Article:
cooperation of another producer on one play. It seems to me that the company was formed to serve the interests of the members, that those interests are certain to differ in some ways, and that the company should be flexible enough to meet situations such as this present [one] with considerable calm. Is it a matter of principle with us that there shall never be an outside producer in on our plays unless he brings a star in his hand? If so, I think it's a silly principle and I don't hold with it.
In fact, I refuse to lose interest in the Playwrights' Company no matter what happens. I want it to grow, prosper and take in more territory. I want to produce my plays with it and share my hopes and fortunes with it so long as I'm capable of writing plays. Certainly we shouldn't quarrel over anything small. Certainly we shouldn't be thinking of losing members at a time when what we need is to take more in. 2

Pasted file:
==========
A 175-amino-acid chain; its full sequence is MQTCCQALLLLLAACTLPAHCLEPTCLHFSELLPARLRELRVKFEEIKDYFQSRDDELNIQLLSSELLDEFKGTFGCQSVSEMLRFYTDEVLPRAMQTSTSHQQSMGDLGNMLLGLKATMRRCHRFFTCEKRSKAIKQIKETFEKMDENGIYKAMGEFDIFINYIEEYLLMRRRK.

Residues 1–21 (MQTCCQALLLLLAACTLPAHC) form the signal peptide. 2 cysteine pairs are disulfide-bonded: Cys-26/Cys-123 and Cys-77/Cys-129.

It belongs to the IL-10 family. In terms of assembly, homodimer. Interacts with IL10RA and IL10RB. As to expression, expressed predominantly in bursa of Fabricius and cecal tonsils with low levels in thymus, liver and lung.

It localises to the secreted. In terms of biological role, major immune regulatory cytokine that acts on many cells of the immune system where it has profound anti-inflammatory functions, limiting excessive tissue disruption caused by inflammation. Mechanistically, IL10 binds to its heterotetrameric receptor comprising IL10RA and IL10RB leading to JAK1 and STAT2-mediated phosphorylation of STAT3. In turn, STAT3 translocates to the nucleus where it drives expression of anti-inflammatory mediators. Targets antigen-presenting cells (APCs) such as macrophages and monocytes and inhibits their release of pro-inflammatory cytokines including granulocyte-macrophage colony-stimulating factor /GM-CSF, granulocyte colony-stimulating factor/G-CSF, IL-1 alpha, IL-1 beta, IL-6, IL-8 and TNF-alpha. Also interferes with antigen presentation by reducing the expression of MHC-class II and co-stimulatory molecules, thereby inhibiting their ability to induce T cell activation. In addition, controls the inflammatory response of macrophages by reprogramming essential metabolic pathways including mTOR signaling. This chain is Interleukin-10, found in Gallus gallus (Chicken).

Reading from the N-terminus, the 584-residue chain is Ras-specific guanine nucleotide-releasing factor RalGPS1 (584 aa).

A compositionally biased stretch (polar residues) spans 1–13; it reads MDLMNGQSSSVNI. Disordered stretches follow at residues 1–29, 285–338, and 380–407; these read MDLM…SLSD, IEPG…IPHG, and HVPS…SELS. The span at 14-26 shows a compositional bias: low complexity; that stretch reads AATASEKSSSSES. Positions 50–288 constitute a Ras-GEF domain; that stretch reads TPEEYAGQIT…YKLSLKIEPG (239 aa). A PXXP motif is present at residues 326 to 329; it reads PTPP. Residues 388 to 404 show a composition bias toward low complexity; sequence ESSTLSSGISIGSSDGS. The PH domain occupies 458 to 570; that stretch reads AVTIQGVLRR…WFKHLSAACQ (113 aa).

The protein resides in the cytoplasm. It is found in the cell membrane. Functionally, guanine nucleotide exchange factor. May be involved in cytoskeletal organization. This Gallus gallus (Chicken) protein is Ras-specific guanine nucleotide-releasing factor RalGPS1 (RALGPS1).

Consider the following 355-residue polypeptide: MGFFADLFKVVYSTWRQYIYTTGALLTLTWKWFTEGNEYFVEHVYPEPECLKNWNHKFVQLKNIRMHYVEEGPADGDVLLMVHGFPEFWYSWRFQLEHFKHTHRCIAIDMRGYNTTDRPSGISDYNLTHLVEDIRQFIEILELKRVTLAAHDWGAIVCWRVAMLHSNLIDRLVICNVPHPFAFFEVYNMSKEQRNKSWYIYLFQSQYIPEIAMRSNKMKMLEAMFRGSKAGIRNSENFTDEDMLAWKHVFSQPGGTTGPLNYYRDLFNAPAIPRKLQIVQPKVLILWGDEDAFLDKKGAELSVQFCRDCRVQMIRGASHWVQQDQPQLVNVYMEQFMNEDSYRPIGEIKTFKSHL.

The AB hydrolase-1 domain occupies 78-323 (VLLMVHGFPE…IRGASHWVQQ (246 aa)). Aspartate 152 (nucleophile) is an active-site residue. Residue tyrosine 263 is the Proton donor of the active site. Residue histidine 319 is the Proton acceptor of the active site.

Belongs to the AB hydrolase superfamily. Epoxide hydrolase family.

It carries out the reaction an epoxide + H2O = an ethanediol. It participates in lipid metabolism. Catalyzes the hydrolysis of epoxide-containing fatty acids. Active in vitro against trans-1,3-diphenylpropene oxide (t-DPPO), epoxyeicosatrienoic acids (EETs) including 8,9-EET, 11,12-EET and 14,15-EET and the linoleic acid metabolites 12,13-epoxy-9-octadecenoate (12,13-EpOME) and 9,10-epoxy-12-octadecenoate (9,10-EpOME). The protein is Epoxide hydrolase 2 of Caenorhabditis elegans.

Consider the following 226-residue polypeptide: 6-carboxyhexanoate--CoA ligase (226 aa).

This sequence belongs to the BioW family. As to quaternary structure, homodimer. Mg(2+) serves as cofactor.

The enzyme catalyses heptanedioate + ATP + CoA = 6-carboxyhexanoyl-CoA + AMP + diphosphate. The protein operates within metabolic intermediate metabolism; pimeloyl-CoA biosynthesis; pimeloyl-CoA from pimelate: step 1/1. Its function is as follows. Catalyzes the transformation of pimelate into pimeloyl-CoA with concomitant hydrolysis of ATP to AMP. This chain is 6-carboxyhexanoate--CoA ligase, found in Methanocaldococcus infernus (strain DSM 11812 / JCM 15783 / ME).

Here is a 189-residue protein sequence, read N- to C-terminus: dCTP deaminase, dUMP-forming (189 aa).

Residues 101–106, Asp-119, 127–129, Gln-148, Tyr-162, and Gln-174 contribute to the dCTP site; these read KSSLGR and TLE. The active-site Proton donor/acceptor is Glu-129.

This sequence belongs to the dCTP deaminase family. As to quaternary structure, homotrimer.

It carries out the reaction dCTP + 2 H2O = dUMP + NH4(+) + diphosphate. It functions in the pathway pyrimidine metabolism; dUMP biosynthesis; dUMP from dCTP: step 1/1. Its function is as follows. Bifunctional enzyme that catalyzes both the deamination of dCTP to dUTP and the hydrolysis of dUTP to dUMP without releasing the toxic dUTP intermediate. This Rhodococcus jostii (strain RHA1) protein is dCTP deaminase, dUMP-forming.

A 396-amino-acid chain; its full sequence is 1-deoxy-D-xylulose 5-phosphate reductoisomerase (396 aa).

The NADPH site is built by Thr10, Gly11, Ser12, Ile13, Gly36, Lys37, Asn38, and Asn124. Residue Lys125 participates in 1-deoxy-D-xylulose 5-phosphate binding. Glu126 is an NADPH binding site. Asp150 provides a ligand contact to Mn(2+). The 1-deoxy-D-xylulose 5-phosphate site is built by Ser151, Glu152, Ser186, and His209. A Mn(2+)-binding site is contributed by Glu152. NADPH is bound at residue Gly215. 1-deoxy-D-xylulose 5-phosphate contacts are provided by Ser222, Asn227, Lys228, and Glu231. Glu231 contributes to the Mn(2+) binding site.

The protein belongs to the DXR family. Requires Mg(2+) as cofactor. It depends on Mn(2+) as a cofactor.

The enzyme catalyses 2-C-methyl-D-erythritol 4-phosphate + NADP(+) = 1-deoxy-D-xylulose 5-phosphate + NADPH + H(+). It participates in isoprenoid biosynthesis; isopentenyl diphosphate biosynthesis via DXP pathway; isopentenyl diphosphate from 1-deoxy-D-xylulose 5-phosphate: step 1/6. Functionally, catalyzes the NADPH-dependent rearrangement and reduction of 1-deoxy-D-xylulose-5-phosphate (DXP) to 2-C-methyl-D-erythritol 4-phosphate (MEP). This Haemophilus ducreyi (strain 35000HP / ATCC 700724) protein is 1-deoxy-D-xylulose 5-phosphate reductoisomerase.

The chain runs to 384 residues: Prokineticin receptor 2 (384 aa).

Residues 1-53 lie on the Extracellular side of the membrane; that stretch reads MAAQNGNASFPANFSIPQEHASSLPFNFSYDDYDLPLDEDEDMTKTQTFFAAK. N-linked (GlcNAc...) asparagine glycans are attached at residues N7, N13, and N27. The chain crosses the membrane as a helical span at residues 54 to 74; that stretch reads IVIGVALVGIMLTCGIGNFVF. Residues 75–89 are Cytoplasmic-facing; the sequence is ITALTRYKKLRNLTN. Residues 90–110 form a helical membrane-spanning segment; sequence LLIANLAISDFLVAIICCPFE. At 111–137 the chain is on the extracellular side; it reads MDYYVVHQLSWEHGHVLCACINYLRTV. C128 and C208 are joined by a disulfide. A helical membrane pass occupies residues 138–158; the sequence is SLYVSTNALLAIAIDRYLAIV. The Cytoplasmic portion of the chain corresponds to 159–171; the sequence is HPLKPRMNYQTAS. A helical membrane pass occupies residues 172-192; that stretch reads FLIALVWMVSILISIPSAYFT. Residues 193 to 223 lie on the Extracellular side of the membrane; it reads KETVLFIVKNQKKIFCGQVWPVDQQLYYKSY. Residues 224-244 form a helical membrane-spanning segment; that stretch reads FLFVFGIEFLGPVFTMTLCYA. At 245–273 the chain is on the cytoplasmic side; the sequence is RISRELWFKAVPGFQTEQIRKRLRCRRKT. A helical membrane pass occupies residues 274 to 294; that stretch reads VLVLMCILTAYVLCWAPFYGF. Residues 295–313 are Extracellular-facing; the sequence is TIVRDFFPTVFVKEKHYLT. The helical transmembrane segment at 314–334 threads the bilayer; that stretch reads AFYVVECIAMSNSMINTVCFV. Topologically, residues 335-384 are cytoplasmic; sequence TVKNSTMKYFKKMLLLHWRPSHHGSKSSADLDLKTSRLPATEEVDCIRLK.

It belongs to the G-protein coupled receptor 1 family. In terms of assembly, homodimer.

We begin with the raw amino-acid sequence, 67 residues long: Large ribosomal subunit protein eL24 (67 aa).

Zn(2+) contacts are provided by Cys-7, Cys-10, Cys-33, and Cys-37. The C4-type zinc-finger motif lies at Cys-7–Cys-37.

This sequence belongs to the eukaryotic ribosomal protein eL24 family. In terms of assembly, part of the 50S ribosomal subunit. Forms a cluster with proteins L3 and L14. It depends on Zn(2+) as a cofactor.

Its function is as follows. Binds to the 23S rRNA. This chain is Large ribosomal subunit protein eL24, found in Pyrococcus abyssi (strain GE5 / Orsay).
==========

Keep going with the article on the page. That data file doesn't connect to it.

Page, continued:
Kurt is now enthusiastic about the possibilities of a musical based on this new Jefferson story, but I am loathe to complicate my life and